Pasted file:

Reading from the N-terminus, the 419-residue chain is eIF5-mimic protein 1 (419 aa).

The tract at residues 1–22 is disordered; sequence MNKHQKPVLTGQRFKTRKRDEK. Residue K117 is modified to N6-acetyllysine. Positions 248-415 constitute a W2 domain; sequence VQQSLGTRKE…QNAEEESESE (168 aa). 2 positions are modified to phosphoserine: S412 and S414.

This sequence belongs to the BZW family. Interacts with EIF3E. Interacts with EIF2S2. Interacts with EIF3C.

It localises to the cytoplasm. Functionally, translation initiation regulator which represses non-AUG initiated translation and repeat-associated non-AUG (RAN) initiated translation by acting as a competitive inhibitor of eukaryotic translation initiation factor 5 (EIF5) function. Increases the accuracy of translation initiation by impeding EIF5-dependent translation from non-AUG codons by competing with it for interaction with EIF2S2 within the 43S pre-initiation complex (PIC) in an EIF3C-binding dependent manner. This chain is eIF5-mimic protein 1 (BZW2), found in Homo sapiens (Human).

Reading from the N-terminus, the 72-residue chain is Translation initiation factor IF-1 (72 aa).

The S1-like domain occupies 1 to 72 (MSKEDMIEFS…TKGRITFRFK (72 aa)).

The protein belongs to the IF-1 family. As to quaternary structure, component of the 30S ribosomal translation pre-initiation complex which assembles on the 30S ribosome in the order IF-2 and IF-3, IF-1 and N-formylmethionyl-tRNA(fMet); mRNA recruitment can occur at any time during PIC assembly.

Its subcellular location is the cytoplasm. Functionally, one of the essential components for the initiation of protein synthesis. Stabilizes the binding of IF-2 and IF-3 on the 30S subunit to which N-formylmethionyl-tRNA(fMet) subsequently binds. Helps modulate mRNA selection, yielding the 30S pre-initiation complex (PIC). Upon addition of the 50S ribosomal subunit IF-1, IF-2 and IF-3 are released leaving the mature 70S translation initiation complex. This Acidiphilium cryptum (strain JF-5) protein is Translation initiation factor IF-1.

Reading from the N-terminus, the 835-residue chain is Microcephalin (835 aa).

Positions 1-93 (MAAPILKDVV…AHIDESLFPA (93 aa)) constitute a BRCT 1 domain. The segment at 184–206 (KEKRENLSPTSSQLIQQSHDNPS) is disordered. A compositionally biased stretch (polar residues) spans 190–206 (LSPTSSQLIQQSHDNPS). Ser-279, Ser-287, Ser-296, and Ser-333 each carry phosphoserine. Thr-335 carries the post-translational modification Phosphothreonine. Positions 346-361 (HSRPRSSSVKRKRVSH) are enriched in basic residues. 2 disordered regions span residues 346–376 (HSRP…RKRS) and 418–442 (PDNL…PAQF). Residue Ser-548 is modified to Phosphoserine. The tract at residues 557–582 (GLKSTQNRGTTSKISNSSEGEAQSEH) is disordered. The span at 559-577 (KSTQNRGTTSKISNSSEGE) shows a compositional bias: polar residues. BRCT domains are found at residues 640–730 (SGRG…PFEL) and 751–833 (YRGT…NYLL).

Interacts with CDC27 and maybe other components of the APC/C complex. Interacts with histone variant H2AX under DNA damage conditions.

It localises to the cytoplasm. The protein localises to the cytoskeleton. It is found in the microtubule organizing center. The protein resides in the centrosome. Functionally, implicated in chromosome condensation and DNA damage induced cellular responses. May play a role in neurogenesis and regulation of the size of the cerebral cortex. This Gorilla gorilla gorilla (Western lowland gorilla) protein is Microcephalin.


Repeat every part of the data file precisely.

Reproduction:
Reading from the N-terminus, the 419-residue chain is eIF5-mimic protein 1 (419 aa).

The tract at residues 1–22 is disordered; sequence MNKHQKPVLTGQRFKTRKRDEK. Residue K117 is modified to N6-acetyllysine. Positions 248-415 constitute a W2 domain; sequence VQQSLGTRKE…QNAEEESESE (168 aa). 2 positions are modified to phosphoserine: S412 and S414.

This sequence belongs to the BZW family. Interacts with EIF3E. Interacts with EIF2S2. Interacts with EIF3C.

It localises to the cytoplasm. Functionally, translation initiation regulator which represses non-AUG initiated translation and repeat-associated non-AUG (RAN) initiated translation by acting as a competitive inhibitor of eukaryotic translation initiation factor 5 (EIF5) function. Increases the accuracy of translation initiation by impeding EIF5-dependent translation from non-AUG codons by competing with it for interaction with EIF2S2 within the 43S pre-initiation complex (PIC) in an EIF3C-binding dependent manner. This chain is eIF5-mimic protein 1 (BZW2), found in Homo sapiens (Human).

Reading from the N-terminus, the 72-residue chain is Translation initiation factor IF-1 (72 aa).

The S1-like domain occupies 1 to 72 (MSKEDMIEFS…TKGRITFRFK (72 aa)).

The protein belongs to the IF-1 family. As to quaternary structure, component of the 30S ribosomal translation pre-initiation complex which assembles on the 30S ribosome in the order IF-2 and IF-3, IF-1 and N-formylmethionyl-tRNA(fMet); mRNA recruitment can occur at any time during PIC assembly.

Its subcellular location is the cytoplasm. Functionally, one of the essential components for the initiation of protein synthesis. Stabilizes the binding of IF-2 and IF-3 on the 30S subunit to which N-formylmethionyl-tRNA(fMet) subsequently binds. Helps modulate mRNA selection, yielding the 30S pre-initiation complex (PIC). Upon addition of the 50S ribosomal subunit IF-1, IF-2 and IF-3 are released leaving the mature 70S translation initiation complex. This Acidiphilium cryptum (strain JF-5) protein is Translation initiation factor IF-1.

Reading from the N-terminus, the 835-residue chain is Microcephalin (835 aa).

Positions 1-93 (MAAPILKDVV…AHIDESLFPA (93 aa)) constitute a BRCT 1 domain. The segment at 184–206 (KEKRENLSPTSSQLIQQSHDNPS) is disordered. A compositionally biased stretch (polar residues) spans 190–206 (LSPTSSQLIQQSHDNPS). Ser-279, Ser-287, Ser-296, and Ser-333 each carry phosphoserine. Thr-335 carries the post-translational modification Phosphothreonine. Positions 346-361 (HSRPRSSSVKRKRVSH) are enriched in basic residues. 2 disordered regions span residues 346–376 (HSRP…RKRS) and 418–442 (PDNL…PAQF). Residue Ser-548 is modified to Phosphoserine. The tract at residues 557–582 (GLKSTQNRGTTSKISNSSEGEAQSEH) is disordered. The span at 559-577 (KSTQNRGTTSKISNSSEGE) shows a compositional bias: polar residues. BRCT domains are found at residues 640–730 (SGRG…PFEL) and 751–833 (YRGT…NYLL).

Interacts with CDC27 and maybe other components of the APC/C complex. Interacts with histone variant H2AX under DNA damage conditions.

It localises to the cytoplasm. The protein localises to the cytoskeleton. It is found in the microtubule organizing center. The protein resides in the centrosome. Functionally, implicated in chromosome condensation and DNA damage induced cellular responses. May play a role in neurogenesis and regulation of the size of the cerebral cortex. This Gorilla gorilla gorilla (Western lowland gorilla) protein is Microcephalin.